Ballmer Tops Forbes' List Of 5 Worst CEOs
Category: Operating systems, Desktop PCs
Forbes is a force to be reckoned with. Like in the old E.F. Hutton commercials, when Forbes speaks, people listen. So when Forbes calls Microsoft's Steve Ballmer currently the worst CEO in America today, then ouch. That one is definitely going to leave a mark.
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Forbes' Adam Hartung takes not only Ballmer to the woodshed, but the CEOs of Cisco, GE, Wal-Mart, and Sears as well. Given the recent CEO shakeups recently, most notably the one at Yahoo!, this bit on Ballmer could be very troubling for Microsoft.
In fact, with all the evidence that is available to the public, why hasn't Microsoft's board acted?
BYTE Editorial Director Larry Seltzer challenges Forbes' harsh evaluation of Ballmer. Click here to read his defense of Microsoft's CEO.
As Hartung points out, "Not only has [Ballmer] single-handedly steered Microsoft out of some of the fastest growing and most lucrative tech markets (mobile music, handsets and tablets) but in the process he has sacrificed the growth and profits of not only his company but 'ecosystem' companies such as Dell, Hewlett Packard and even Nokia. The reach of his bad leadership has extended far beyond Microsoft when it comes to destroying shareholder value--and jobs."
After more than 12 years at the helm, it's clear Ballmer doesn't understand the organization or industry he's in. The company's stock fell from a peak of 60 to 20 just two years after he took control of the company from its founder, Bill Gates. Since then, it has seen little improvement. It was hovering around 30 on Tuesday morning, a gain of about 10 points in 10 years.
So let me get this straight, since taking control of Microsoft--the hottest, most successful computer company in the world in 2000--Ballmer has managed to:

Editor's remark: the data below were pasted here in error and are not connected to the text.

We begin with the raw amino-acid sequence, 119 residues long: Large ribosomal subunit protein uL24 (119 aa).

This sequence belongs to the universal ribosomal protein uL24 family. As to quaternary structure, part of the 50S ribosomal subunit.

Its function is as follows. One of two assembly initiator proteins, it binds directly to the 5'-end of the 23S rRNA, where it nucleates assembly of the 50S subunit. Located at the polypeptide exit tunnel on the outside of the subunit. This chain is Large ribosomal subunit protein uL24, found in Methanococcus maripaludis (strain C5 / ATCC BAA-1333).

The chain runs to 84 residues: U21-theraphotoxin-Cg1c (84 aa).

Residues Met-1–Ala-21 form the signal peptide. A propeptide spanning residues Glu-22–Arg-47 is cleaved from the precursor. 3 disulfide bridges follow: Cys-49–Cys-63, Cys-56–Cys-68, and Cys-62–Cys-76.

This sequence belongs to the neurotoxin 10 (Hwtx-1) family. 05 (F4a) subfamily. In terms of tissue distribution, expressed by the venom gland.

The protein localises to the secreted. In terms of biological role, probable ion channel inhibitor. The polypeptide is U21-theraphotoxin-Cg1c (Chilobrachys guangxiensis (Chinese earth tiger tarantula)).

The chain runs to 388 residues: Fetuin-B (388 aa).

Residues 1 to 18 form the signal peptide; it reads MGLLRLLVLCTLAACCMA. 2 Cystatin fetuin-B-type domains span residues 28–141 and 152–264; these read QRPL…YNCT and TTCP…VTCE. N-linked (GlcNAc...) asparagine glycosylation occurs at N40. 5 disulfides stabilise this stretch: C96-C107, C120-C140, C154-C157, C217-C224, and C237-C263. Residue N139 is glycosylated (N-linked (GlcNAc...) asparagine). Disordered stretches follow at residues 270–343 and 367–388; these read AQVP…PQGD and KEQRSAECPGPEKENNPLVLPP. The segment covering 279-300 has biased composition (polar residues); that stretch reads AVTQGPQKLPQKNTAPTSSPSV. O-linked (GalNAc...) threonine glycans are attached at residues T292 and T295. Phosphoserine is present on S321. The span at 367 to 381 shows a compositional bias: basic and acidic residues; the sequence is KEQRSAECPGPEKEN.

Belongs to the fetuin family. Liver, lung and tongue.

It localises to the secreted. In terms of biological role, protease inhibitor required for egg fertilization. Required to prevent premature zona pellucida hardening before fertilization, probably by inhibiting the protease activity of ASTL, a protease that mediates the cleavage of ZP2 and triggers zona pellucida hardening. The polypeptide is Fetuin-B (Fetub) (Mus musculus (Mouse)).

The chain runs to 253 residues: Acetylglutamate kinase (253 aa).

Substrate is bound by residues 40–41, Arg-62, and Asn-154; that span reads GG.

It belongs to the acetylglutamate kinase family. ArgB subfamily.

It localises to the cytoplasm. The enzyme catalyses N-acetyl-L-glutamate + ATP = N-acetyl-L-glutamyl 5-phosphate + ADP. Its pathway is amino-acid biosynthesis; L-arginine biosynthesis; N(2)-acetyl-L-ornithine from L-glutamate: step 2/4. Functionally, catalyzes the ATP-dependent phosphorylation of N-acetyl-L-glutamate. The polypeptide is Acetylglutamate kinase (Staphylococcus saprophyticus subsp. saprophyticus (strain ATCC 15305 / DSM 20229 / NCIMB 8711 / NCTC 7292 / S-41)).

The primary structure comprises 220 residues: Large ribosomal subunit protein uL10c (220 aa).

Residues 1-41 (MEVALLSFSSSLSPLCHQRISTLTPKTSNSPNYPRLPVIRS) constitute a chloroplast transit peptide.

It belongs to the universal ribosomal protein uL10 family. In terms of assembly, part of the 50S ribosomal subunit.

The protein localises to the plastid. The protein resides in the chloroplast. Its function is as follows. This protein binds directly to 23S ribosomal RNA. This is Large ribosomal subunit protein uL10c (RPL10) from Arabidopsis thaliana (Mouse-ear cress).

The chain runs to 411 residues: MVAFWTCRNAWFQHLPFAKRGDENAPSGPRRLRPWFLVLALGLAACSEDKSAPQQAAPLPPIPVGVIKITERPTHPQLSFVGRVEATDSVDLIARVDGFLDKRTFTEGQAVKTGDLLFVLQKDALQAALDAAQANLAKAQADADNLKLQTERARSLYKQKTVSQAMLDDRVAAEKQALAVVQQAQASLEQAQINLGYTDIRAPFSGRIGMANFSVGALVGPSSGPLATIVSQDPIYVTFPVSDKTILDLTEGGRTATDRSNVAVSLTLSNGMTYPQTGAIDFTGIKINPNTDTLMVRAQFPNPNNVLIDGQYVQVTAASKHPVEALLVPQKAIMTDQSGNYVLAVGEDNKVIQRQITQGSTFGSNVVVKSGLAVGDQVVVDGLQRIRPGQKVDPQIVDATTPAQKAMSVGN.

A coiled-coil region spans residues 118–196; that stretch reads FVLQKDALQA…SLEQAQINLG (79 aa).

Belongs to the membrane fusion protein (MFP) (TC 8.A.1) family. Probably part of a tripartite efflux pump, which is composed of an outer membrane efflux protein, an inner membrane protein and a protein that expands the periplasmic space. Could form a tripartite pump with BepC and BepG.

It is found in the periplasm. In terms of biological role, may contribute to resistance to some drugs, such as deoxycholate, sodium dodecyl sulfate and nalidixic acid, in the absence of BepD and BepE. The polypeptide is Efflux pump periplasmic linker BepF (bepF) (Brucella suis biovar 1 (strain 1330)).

- Destroy Microsoft's mobile computing (smartphones and tablets) initiatives, putting the organization's future profitability and relevance in serious jeopardy.
- Delay and then eventually destroy Microsoft's portable music player and its ability to capitalize on what Apple has turned into a multi-billion dollar revenue stream.
- Continuously delay the release of key revisions to its flagship Windows OS, thereby reducing or eliminating end user interest, desire, need, and value.
- Allow internal costs to run out of control--Vista's launch was six years too late and had "200 man years too much cost" to produce.
- Managed to put the finances of key company partners such as Dell, HP, and Nokia in serious danger as a result of the above.
Can someone please tell me why this guy is still running Microsoft? I seriously don't understand it. Where is the board of directors? Clearly it isn't paying attention either. Perhaps some board members should be replaced as well. I'm just sayin'.
Microsoft is behind the game right now, trying to steer itself back into relevance and back into the only market it has left--PC's--when the industry is clearly moving away from desktops and even laptops and moving to more agile platforms.
Well played, Mr. Hartung, well played. I'm glad I'm not the only one who thinks Steve Ballmer should go.
Based in Chicago, Chris is a senior IT consultant. He serves BYTE as a Contributing Editor. Follow Chris on Twitter at @chrisspera and email him at chris@BYTE.com.